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Author Topic: Negotiating with schools for $  (Read 64462 times)

mschuell

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Re: Negotiating with schools for $
« Reply #70 on: April 01, 2005, 05:33:37 PM »
Another good news story- I wrote a letter to Temple two weeks ago telling them about the Seton Hall offer (24K a year) and asking them to reconsider my file. 

I just got en email today notifying me that I was receiving a Law Faculty Scholar award, which is 7,500 a year, renewable, compared to the 10,000 First Year Scholar grant, not renewable that I initially received.



what does that do for where they rank with you?

Well it certainly makes things tougher- I am going to Newark next week and interviewing for the Seton Hall Distinguished Scholars Program. If they accept me, I think I will end up at Seton Hall- a free ride plus the opportunities of that program would be hard to turn down.  If I don't get it, then the decision gets really hard..though I would say I would lean to Temple at that point.

I really do love Philly and would prefer to practice there after graduation, but I am still trying to figure out if Temple gives me a better chance of good employment.  Also something I am looking at is how well I can do at each school- I know nothing is a sure bet, but it does seem that the competition would be slightly less at Seton Hall.

Do you have any more info on job placement you gleaned from your visits?  If I was convinced Temple was better for jobs in Philly than Seton Hall in Jersey, I would probably wind up at Temple.
3.35, 163

Attending: Seton Hall
Accepted:  Rutgers-Newark ($), Villanova, Brooklyn ($), Temple($),  American, Seton Hall($), Cardozo PT                      
Rejected: Fordham, GMU
Waitlisted:Pending:  None

SuperMoni

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Re: Negotiating with schools for $
« Reply #71 on: April 01, 2005, 09:42:07 PM »
I got a response to my request for more money from GW today and they said nope.

JDubs

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Re: Negotiating with schools for $
« Reply #72 on: April 02, 2005, 09:34:56 AM »
I really do love Philly and would prefer to practice there after graduation, but I am still trying to figure out if Temple gives me a better chance of good employment.  Also something I am looking at is how well I can do at each school- I know nothing is a sure bet, but it does seem that the competition would be slightly less at Seton Hall.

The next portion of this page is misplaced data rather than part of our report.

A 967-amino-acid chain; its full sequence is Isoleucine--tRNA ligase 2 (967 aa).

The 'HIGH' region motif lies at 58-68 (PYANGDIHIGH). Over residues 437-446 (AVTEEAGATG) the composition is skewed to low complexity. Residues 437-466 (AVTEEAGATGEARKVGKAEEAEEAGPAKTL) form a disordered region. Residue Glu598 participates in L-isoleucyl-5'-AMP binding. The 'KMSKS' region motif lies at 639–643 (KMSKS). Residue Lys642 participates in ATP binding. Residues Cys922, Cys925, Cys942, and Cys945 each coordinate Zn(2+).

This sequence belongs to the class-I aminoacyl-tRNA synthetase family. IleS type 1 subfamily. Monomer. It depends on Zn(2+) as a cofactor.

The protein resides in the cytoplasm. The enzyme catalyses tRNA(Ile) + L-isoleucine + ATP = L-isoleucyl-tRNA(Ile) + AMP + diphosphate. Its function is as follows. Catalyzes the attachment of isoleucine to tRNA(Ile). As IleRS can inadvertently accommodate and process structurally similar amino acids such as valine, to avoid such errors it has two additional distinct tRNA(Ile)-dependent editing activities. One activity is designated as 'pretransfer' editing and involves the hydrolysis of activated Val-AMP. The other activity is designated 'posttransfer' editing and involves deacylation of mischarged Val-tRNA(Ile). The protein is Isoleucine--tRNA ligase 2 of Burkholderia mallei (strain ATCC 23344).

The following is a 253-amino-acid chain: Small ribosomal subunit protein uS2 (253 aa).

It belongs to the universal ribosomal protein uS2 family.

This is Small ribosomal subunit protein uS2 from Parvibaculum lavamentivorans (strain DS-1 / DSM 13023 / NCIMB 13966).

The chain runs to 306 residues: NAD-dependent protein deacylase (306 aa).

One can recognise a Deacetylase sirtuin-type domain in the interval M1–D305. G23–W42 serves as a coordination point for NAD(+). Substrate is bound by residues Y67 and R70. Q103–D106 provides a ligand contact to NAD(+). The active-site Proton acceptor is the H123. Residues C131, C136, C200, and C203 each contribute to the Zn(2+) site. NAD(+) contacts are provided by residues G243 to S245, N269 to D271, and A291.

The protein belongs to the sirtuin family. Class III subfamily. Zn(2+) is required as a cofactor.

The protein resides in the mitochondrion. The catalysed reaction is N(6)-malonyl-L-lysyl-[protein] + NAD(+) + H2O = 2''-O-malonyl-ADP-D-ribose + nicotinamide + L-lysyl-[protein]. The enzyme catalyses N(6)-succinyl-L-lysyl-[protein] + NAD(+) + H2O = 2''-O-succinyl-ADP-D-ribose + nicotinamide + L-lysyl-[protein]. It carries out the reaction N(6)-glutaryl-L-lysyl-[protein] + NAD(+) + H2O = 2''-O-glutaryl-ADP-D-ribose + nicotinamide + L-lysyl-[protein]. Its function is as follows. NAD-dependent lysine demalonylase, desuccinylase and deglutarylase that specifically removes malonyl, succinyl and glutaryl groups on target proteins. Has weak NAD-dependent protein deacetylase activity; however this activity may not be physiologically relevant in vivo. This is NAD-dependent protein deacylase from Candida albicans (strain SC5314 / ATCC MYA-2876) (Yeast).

Do you have any more info on job placement you gleaned from your visits?  If I was convinced Temple was better for jobs in Philly than Seton Hall in Jersey, I would probably wind up at Temple.

To be honest, I know nothing of how well Seton Hall places.  I do know that the Philly area has a lot of law firms.  I get the impression that you'll have to be in the top 10-15% for a realistic shot at big law.  After that, there are dozens of small and mid-size firms that hire from there.  The other advantage of Temple (assuming Seton Hall does not really place all that well in NYC which seems to be your impression) is that it also has reach into South Jersey, Wilmington and the rest of PA.  I am not sure what type of law you are interested in, but there are a ton of biotech firms in the area which means a lot of IP related jobs.  There has also been a big push (via tax breaks) to get more corporations to think of Philly when choosing new offices.  This means that corporate/transaction lawyers will be in demand.  Finally, TU has one of the better Public Interest placement rates and their TrialAd program speaks for itself.

As I mentioned, I really don't know what Seton Hall offers in all of these areas and, with a full ride, it would be tough to pass up.  I wouldn't necessarily think it would be much different in terms of competition, because at both you'll need to be in the top 10% for big law.  After that, I am sure they both place well, I just think Temple has a bigger reach.

Good luck with the decision.
LSN

Going to Temple's Evening Program in '07!

marxie

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Re: Negotiating with schools for $
« Reply #73 on: April 04, 2005, 02:19:41 PM »
When negotiating for money, is it best to send in a letter or is an e-mail okay? 

Also, who have you addressed it to?  Dean of Admissions?  Of Financial Aid?

ScurvyWench

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Re: Negotiating with schools for $
« Reply #74 on: April 06, 2005, 06:27:49 PM »
Okie Dokie. More money just came my way. $8,000 from Pepperdine. I don't know if my letter had anything to do with it since it was for the diversity scholarship. All I know is that I now have a scholarship. Which is cool.

When negotiating for money, is it best to send in a letter or is an e-mail okay?

Also, who have you addressed it to? Dean of Admissions? Of Financial Aid?

I personally feel that a hard copy letter is more professional. Others disagree. In addition, with the time crunch, there's really no time for regular mail--you'll have to use email. Some people have been using email and had positive response.

Painting101

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Re: Negotiating with schools for $
« Reply #75 on: April 06, 2005, 07:47:18 PM »